Believe it or not, other places are not America. And even though we Americans are doing our best to spread ourselves over every possible inch of this world, many of the things we assume are standard are only standard in America. This is both good and bad. It is good in that we can empathize more realistically with those who live "without", we can see where we have been wasteful and extravagant, and we can enjoy living in a different style than we are used to. It can be bad in that this makes it that much more difficult to transition to a new place, and we are "forced" to live in a different style than we are used to. It helps a lot to bring things that will make your new place feel like home.

Be Prepared for the Roller Coaster
Even if you know all of these things and more, you will still have to experience them for yourself. And you will have some days of rapturous joy and other days of complete frustration. The key is to remember that eventually, things will even out and the emotional roller coaster will eventually lose its chutzpah. Life in your new location will become more "normal" (By the way, once this happens, you will be perfectly set up for a whole new world - one you may not have known existed: reverse culture shock. But that is another topic for another time).

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What else is helpful for someone moving or traveling overseas? Please contribute ideas freely! Like I said, many of you know the expat game better than I do. I would love to hear your thoughts.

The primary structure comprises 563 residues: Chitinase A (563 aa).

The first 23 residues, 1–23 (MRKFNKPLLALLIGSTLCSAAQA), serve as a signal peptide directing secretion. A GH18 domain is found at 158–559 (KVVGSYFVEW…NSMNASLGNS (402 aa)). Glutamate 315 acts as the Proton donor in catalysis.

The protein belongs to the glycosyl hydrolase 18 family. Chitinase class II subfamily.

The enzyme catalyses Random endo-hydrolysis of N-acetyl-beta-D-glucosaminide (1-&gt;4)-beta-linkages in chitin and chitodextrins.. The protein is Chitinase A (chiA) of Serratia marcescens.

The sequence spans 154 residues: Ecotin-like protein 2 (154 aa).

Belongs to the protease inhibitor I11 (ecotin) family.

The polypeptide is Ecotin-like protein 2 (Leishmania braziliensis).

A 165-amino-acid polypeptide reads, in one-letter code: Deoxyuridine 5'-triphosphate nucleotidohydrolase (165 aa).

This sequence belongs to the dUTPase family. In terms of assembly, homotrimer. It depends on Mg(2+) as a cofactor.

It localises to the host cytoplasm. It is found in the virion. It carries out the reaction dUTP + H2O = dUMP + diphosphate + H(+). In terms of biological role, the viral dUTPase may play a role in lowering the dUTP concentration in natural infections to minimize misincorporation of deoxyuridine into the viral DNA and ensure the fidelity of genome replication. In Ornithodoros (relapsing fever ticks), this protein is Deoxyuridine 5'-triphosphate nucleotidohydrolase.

Wednesday, October 12, 2011

Chapter 24: In Which the Writer Comes to an Understanding about Personal Stress Levels and How They Can Negatively Affect One's Social Life

Holy overload, Baman! This has been a crazy couple of weeks, and will continue to be so. We had a week break last week for Chinese National Holiday. We went up to Beijing for a teacher conference. The day after we got back, we took a staff retreat to Weihai on the north side of the peninsula. Fun, but really busy. And not allowing time for getting my teaching stuff done.

And hooray! This coming weekend we have another trip around the province. With the quarter end next week, I'm starting to wonder why the timing was so close for all of these trips. . .

BUT, even though it's stressful, I'm enjoying my students a lot, and one of the main reasons for my stress is that I'm taking the time and effort to make my teaching more effective (which is rewarding).

At the Beijing conference, a good friend shared about stress as a first year teacher here. He mentioned that we all have a certain amount of stress that we can handle and when that overflows, we snap. The stress overflows. For me, that comes in the form of me dumping mounds of frustration on whoever happens to be within earshot (not a fan of this personal characteristic).

I can sense that I am too close for comfort to that stress line. It might be time for me to take a step back and do that which I hate to do: say no.

I'm not the kind of person that easily says no to social events. In fact I have to basically be at the point where I currently reside (at the borderline crush-your-spirit-and-hopes-for-life stress level (that might be a bit over-dramatic)) to even think about saying no when someone wants to do something.

But I think that the next week and a half will be a time not of sharing laughter and joy around a dinner table, but of sitting down and powering through the stacks of papers that have been building up (That's right. I'm a bad teacher. I don't hand my students' homework back immediately.), planning lessons that still reach every student, and writing a report card paragraph about every. single. student. Uffda*.

*The spell-checker for Blogger clearly isn't from Minnesota. Also, I have taught this word to four Chinese people.